Whilst we, today, might find this laughable, at the time, all, that mattered was that there was a general consensus that tulip bulbs would keep increasing in price. As a result, everyone jumped on the bandwagon… and inevitably, rode it over the cliff.

In every such case historically, whether it be tulip bulbs, the 1923 Reichsmark, the 2008 Zimbabwe dollar, or the more recent Venezuelan Bolívar, once the collapse comes, no one will subsequently touch a failed fiat currency with a bargepole.

What this boils down to is that we’re living in an era in which there are more forms of fiat currency in use than at any time in history and, more are being formed as we speak. So many cryptos are being created at present that we may soon begin to speak of “junk cryptos” as we once spoke of “junk bonds” to hopefully elevate the more reliable cryptos from their cousins. We may even come to speak of “investment grade cryptos.”

Returning to the subject of debt, the wise investor, when considering entering a debt relationship, should always ask himself, “Who issued the debt? What is it really worth? What is the likelihood that I’ll get paid?”

If the answer to these three questions is, “I have no idea,” it doesn’t mean that he shouldn’t become involved, but he should recognize that he has passed from speculator into gambler. Some gambles are worth the risk involved, but it’s a gamble, nonetheless.

Paper currencies have proven to be very risky indeed, particularly, as central banks have printed so recklessly in recent times and, should deflation occur (as seems likely) they’ve committed to printing as much as it takes to offset the deflation, endlessly devaluing the currency and very possibly leading to hyperinflation (again, as in Weimar Germany in 1923, Zimbabwe in 2008 and Venezuela in the present day.)

Similarly, Bitcoin, regardless of the fact that it’s always pictured as a gold coin, is actually an algorithm. It’s been promised to be “finite” – to be capped at 21 million. However, this is, once again a “promise.”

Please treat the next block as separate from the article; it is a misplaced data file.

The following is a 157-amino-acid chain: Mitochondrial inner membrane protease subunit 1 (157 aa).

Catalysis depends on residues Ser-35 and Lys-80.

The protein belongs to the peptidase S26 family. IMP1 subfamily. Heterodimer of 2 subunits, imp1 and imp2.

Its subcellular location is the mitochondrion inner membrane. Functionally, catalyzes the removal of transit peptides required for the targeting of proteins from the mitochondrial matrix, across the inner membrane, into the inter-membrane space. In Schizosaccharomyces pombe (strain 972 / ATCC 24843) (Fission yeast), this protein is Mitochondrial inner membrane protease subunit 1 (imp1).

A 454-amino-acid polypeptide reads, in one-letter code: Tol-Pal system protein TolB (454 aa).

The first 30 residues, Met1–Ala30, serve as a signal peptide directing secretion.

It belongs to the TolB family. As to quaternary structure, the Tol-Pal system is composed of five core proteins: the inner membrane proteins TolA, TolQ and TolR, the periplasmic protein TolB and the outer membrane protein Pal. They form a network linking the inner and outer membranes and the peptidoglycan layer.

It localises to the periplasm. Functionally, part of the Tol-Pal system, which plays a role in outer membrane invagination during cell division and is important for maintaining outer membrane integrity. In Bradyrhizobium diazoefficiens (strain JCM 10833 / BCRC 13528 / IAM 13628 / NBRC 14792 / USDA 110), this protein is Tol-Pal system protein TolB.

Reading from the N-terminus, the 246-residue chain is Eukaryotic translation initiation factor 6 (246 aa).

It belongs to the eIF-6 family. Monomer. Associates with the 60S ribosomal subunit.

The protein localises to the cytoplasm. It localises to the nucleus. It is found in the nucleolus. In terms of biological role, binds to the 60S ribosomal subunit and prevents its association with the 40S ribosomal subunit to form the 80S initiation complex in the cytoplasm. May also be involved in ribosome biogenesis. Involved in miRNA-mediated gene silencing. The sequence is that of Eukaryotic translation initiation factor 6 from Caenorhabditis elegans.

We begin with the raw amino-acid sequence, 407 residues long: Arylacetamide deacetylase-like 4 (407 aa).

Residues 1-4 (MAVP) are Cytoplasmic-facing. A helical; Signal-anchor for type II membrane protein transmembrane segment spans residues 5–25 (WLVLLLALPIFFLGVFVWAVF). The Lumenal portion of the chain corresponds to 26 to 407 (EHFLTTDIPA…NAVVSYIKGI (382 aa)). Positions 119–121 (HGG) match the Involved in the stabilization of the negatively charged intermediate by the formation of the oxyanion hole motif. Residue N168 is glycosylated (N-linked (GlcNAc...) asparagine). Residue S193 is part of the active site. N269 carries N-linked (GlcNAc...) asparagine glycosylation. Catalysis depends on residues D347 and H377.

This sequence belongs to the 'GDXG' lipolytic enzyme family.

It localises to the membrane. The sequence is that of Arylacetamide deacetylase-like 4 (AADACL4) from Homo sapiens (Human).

Tangible Versus Promissory Collateral

At present, we’re in the deepest trough of debt-as-currency that the world has ever seen. However, the writing is now on the wall that the end of this era is about to begin, and it may begin in the field of energy. Russia, one of the world’s foremost suppliers of energy, has agreed to sell energy to China, one of the world’s foremost purchasers of energy, to be paid not in US petro dollars, but in yuan, redeemable in gold. This is the first major step in a return to the world of tangible versus promissory collateral.

From that point forward, the trend will unquestionably expand to other forms of trade and, I would project, to currencies themselves.

But, assuming that the above is true, why should that mean the end of the debt-as –currency era?  Surely, debt has always existed and will continue to exist. Quite so. However, in other eras, debt was commonly treated as dangerous and was avoided as much as possible.

The acceptance of a currency as real money only exists as long as confidence allows it to. Once that confidence has failed, it’s very difficult to sell anyone on the idea of accepting it again. (After the tulip mania collapse, no one trusted tulip bulb speculation anymore.)

National debt is fraud. It creates no wealth. Debt is the monetary equivalent of the emperor’s new clothes. The ruse is only maintained as long as people have faith in it.

Those who survive the coming collapse will be those who have created an economic insurance policy for themselves, in the form of tangible assets.

Jeff Thomas
International Man and Strategic Wealth Preservation
jeff.thomas1066@gmail.com

 

 

This article was originally posted in the Strategic Wealth Preservation Blog and copied here with permission of the author.

The Precious Metals Week in Review – April 13, 2018

The Precious Metals Week in Review - April 13, 2018
The Precious Metals Week in Review – April 13, 2018

1. Market volatility continued this week as President Trump once again took to Twitter to make threats against Russia and Syria. The ongoing possibility of a trade war between the U.S. and China also contributed to market volatility, but the tension was alleviated somewhat when President Xi Jinping seemed to indicate that China would be willing to relax, and even review, some of the items that the U.S. considers barriers to free trade.

2. The seasonally adjusted number of Americans filing initial claims for state unemployment dropped by 9,000 claims to a new level of 233,000 for the week ending April 7. The previous week’s level was unrevised. The four-week moving average of claims increased by 1,750 to a new level of 230,000 from the previous week’s unrevised average. Claims taking procedures in both the Virgin Islands and Puerto Rico have still not returned to their 2017 pre-hurricane norms.